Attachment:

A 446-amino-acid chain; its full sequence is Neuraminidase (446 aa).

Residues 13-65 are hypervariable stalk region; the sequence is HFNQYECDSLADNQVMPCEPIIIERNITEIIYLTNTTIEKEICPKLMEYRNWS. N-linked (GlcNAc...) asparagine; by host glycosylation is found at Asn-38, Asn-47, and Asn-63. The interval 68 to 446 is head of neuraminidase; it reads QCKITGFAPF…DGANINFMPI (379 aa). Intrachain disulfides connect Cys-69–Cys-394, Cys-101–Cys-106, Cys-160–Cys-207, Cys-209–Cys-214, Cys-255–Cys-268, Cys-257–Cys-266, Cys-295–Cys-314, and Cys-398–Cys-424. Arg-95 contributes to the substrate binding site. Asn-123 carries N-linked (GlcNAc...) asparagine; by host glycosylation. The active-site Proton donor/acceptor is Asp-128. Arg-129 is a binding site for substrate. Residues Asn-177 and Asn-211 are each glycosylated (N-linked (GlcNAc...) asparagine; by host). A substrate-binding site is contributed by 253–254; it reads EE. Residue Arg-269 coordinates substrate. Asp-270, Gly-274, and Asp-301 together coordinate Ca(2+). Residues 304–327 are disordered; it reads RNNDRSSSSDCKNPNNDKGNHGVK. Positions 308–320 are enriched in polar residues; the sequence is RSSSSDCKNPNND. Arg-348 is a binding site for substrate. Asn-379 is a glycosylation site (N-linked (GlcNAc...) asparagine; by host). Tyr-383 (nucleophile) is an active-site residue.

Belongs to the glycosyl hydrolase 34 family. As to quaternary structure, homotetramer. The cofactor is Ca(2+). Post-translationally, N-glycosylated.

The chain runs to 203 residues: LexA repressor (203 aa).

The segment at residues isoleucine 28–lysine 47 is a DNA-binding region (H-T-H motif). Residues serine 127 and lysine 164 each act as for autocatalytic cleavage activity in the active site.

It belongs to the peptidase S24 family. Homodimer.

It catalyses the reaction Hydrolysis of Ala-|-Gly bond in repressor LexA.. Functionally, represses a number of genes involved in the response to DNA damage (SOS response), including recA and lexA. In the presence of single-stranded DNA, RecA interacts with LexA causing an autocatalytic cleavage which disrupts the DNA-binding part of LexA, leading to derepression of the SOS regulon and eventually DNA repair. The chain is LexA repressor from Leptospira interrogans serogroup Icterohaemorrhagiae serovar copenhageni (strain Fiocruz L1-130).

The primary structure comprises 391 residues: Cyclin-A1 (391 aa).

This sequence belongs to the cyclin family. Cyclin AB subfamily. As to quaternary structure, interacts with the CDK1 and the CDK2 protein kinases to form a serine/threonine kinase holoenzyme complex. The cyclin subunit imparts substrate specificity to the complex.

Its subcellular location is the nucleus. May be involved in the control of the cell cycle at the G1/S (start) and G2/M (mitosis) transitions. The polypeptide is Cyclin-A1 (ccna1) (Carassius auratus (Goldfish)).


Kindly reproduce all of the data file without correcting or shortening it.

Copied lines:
A 446-amino-acid chain; its full sequence is Neuraminidase (446 aa).

Residues 13-65 are hypervariable stalk region; the sequence is HFNQYECDSLADNQVMPCEPIIIERNITEIIYLTNTTIEKEICPKLMEYRNWS. N-linked (GlcNAc...) asparagine; by host glycosylation is found at Asn-38, Asn-47, and Asn-63. The interval 68 to 446 is head of neuraminidase; it reads QCKITGFAPF…DGANINFMPI (379 aa). Intrachain disulfides connect Cys-69–Cys-394, Cys-101–Cys-106, Cys-160–Cys-207, Cys-209–Cys-214, Cys-255–Cys-268, Cys-257–Cys-266, Cys-295–Cys-314, and Cys-398–Cys-424. Arg-95 contributes to the substrate binding site. Asn-123 carries N-linked (GlcNAc...) asparagine; by host glycosylation. The active-site Proton donor/acceptor is Asp-128. Arg-129 is a binding site for substrate. Residues Asn-177 and Asn-211 are each glycosylated (N-linked (GlcNAc...) asparagine; by host). A substrate-binding site is contributed by 253–254; it reads EE. Residue Arg-269 coordinates substrate. Asp-270, Gly-274, and Asp-301 together coordinate Ca(2+). Residues 304–327 are disordered; it reads RNNDRSSSSDCKNPNNDKGNHGVK. Positions 308–320 are enriched in polar residues; the sequence is RSSSSDCKNPNND. Arg-348 is a binding site for substrate. Asn-379 is a glycosylation site (N-linked (GlcNAc...) asparagine; by host). Tyr-383 (nucleophile) is an active-site residue.

Belongs to the glycosyl hydrolase 34 family. As to quaternary structure, homotetramer. The cofactor is Ca(2+). Post-translationally, N-glycosylated.

The chain runs to 203 residues: LexA repressor (203 aa).

The segment at residues isoleucine 28–lysine 47 is a DNA-binding region (H-T-H motif). Residues serine 127 and lysine 164 each act as for autocatalytic cleavage activity in the active site.

It belongs to the peptidase S24 family. Homodimer.

It catalyses the reaction Hydrolysis of Ala-|-Gly bond in repressor LexA.. Functionally, represses a number of genes involved in the response to DNA damage (SOS response), including recA and lexA. In the presence of single-stranded DNA, RecA interacts with LexA causing an autocatalytic cleavage which disrupts the DNA-binding part of LexA, leading to derepression of the SOS regulon and eventually DNA repair. The chain is LexA repressor from Leptospira interrogans serogroup Icterohaemorrhagiae serovar copenhageni (strain Fiocruz L1-130).

The primary structure comprises 391 residues: Cyclin-A1 (391 aa).

This sequence belongs to the cyclin family. Cyclin AB subfamily. As to quaternary structure, interacts with the CDK1 and the CDK2 protein kinases to form a serine/threonine kinase holoenzyme complex. The cyclin subunit imparts substrate specificity to the complex.

Its subcellular location is the nucleus. May be involved in the control of the cell cycle at the G1/S (start) and G2/M (mitosis) transitions. The polypeptide is Cyclin-A1 (ccna1) (Carassius auratus (Goldfish)).